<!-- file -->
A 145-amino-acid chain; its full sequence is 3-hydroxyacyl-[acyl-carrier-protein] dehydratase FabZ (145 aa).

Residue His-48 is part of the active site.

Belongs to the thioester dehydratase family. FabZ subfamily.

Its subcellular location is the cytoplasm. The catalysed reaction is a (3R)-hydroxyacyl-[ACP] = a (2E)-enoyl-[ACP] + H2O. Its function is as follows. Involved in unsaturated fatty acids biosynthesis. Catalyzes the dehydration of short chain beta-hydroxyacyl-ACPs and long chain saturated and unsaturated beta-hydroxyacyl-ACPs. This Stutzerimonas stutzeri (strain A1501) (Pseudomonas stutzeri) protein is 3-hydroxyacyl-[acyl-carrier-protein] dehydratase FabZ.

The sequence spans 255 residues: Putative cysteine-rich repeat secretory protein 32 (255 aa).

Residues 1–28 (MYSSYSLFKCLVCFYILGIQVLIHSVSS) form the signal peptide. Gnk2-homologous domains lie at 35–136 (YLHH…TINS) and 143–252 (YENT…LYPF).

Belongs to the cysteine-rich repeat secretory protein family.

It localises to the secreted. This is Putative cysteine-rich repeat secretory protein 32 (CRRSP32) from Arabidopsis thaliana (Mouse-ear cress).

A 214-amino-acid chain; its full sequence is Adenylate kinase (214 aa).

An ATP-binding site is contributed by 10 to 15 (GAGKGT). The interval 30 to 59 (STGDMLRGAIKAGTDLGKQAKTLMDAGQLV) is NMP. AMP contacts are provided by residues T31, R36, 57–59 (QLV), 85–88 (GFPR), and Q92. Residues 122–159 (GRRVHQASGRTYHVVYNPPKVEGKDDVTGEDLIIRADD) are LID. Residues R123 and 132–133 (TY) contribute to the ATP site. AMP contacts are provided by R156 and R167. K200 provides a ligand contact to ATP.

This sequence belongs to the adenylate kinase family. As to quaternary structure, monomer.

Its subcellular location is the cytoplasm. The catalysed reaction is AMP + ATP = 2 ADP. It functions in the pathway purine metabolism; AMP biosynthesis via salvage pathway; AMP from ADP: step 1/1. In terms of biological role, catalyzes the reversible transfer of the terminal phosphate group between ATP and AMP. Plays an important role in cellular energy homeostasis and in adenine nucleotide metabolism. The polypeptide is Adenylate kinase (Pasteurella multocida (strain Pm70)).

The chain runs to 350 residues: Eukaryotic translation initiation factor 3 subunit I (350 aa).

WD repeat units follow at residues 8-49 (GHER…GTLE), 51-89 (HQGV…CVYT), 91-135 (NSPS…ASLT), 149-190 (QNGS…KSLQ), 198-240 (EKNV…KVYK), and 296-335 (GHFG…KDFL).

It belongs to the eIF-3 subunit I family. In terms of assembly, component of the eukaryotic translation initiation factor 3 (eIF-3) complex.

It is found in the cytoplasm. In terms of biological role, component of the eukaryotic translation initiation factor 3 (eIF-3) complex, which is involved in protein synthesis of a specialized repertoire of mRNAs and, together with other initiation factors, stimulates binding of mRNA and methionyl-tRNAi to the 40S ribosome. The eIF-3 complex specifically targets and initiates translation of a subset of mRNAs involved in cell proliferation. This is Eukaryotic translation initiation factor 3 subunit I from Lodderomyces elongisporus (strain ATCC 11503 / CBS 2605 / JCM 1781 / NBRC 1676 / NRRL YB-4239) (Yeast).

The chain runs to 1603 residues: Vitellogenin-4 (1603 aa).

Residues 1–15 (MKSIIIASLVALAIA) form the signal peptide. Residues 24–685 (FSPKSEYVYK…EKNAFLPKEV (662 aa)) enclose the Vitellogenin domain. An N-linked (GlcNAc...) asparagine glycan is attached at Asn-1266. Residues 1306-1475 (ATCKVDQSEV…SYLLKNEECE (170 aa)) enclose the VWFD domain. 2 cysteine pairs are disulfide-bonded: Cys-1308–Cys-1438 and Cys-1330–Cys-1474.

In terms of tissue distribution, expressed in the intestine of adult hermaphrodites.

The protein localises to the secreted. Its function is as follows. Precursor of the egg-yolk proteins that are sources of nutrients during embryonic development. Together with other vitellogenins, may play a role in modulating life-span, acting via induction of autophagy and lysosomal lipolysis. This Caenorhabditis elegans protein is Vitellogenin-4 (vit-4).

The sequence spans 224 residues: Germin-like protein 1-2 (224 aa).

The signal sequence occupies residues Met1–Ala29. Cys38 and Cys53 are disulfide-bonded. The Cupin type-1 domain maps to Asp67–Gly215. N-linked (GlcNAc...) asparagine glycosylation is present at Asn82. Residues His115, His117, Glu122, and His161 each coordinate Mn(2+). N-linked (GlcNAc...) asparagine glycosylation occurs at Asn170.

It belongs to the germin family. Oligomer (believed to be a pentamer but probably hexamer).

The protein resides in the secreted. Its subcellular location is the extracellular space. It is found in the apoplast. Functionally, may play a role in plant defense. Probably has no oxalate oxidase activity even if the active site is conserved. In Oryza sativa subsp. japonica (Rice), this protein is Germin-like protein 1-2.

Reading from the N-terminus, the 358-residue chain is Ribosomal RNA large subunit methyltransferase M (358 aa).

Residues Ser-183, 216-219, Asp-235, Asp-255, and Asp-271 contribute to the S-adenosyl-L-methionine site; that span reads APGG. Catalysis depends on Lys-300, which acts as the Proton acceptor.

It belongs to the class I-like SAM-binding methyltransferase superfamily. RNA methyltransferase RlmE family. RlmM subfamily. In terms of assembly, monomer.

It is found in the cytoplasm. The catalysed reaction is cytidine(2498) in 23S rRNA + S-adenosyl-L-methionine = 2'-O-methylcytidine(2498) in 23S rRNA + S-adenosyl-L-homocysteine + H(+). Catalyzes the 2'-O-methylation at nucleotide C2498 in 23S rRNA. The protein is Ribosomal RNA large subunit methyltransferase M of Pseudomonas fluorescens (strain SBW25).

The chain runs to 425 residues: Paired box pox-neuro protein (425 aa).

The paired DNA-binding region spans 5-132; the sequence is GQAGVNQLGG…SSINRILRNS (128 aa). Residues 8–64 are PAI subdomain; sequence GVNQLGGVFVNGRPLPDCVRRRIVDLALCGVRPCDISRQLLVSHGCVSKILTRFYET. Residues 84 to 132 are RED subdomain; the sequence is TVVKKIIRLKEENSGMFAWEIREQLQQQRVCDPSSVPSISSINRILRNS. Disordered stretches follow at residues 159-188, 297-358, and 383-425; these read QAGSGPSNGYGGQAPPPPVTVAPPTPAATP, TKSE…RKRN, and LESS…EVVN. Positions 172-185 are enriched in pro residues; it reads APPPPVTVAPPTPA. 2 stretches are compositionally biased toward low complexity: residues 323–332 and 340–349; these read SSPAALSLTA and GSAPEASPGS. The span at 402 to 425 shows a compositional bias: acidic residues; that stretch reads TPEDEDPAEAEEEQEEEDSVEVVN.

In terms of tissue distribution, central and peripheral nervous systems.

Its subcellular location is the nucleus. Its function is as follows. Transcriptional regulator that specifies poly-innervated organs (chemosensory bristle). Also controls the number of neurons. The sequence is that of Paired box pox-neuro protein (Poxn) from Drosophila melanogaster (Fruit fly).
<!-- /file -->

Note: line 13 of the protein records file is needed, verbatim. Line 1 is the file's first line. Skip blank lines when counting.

The chain runs to 350 residues: Eukaryotic translation initiation factor 3 subunit I (350 aa).